Learn how to use three important as you move forward in your work with an executive coach, to make the most of progress, to handle setbacks most effectively, and to maintain your motivation either way.
- An Ink Magazine article said this about legendary inventor, Thomas Edison, "There's not much you do today that doesn't have "some relaatiship to him." There's 2332 patents worldwide are responsible for every item that uses electricity. He created the movie industry, the recording industry, the X-ray machine and much else. His career gives us a colorful way to remember three important principles as you move forward in your work with an executive coach.
First, score your wins. Edison's wins were easily scored with patents, inventions and revenue. It's different with your development but just as important. Progress toward development goals often comes in small steps others don't notice but it's essential to feel a sense of progress and maintain your motivation. So when things go well, tell your coach, tell your support network. It's not bragging, it's needed both for your morale and for your learning.
Discuss why things went well and how to build on your progress. Edison also gives us a great way to think about the second principle. Add meaning to setbacks. As you try new behaviors and push past your comfort zone, you'll fall short and make mistakes. It doesn't feel good but it's not bad. It's needed too. It's the only way to get from where you are to where you want to be. There are plenty of potholes on the road to growth. Peak performance researcher, Mihaly Csikszentimihalyi said, "Failure is success in progress." He had exemplars like Edison in mind.
When asked about his failure to create the light bulb yet despite years of effort, Edison replied, "I have not failed, I found 10000 ways that don't work." when things don't go how you want, tell your coach and your support network. Learn from setbacks every time and generate new alternatives to try every time. Find meaning in failures so what they mean is you're one step closer. One more story, one more principle. The night of December 10, 1914, a huge explosion in one of Edison's buildings led to a fire that quickly spread across his research facility.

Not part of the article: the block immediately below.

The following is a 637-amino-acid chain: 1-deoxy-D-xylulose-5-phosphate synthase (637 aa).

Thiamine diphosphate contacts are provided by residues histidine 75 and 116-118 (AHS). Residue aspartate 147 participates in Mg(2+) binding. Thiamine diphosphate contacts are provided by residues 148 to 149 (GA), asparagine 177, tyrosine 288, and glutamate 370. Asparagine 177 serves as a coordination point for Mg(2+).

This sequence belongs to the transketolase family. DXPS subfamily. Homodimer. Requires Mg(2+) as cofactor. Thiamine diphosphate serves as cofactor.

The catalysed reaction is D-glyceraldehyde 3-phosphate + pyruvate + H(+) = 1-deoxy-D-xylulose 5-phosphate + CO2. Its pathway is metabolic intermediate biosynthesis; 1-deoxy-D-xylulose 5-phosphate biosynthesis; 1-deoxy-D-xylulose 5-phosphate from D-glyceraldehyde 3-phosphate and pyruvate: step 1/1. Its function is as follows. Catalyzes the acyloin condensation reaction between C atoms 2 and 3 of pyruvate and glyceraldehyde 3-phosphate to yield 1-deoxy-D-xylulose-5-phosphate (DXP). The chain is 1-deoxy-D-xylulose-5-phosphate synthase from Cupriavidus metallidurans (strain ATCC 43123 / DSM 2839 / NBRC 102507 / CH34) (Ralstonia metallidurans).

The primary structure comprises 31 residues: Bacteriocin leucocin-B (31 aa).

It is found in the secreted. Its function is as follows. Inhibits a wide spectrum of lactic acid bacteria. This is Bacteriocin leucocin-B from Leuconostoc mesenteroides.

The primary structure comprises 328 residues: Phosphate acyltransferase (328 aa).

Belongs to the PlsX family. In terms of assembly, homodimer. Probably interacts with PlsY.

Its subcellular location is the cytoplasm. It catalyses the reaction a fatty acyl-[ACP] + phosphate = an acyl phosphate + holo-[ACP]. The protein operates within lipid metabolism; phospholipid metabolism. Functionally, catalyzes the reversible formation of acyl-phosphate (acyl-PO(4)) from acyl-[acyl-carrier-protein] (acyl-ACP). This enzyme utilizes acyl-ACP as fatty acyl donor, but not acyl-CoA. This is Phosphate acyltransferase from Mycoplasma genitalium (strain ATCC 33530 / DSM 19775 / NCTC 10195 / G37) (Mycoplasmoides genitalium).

When it was clear nothing could be done to stop the catastrophe, he told his son Charles, "Go get your mother and all her friends, "they'll never see a fire like this again." What's the third principle? Enjoy the journey. Edison teaches us to bring a fuller future perspective into the present. Enjoy the journey during the journey not just after. Making progress and suffering setbacks are necessary to do anything worthwhile. Challenge yourself and challenge your coach to internalize that wins and losses are both to be learned from and come from the same source, trying new things.
Enjoy trying, enjoy the journey. Later at the scene of the factory fire, the 67 year old Edison was quoted, "I'll start all over again tomorrow." He meant it. He began rebuilding the next morning and every employee kept their job. Edison being a role model for the three principles, you won't be surprised that the new facility was even better and eventually yielded a huge net gain. Don't be surprised if after your setbacks, you do that too if you don't wait to act as if it's true.
It is true when you score your wins, add meaning to setbacks, learn from both and enjoy the journey.
- Identify the fundamentals to formulating individualized development questions.
- Determine development areas you want to change.
- Examine an executive coach’s insight, actions, and accountability.
- Determine the three ways to challenge yourself when working with an executive coach.
- Recognize the best ways to evaluate progress and setbacks.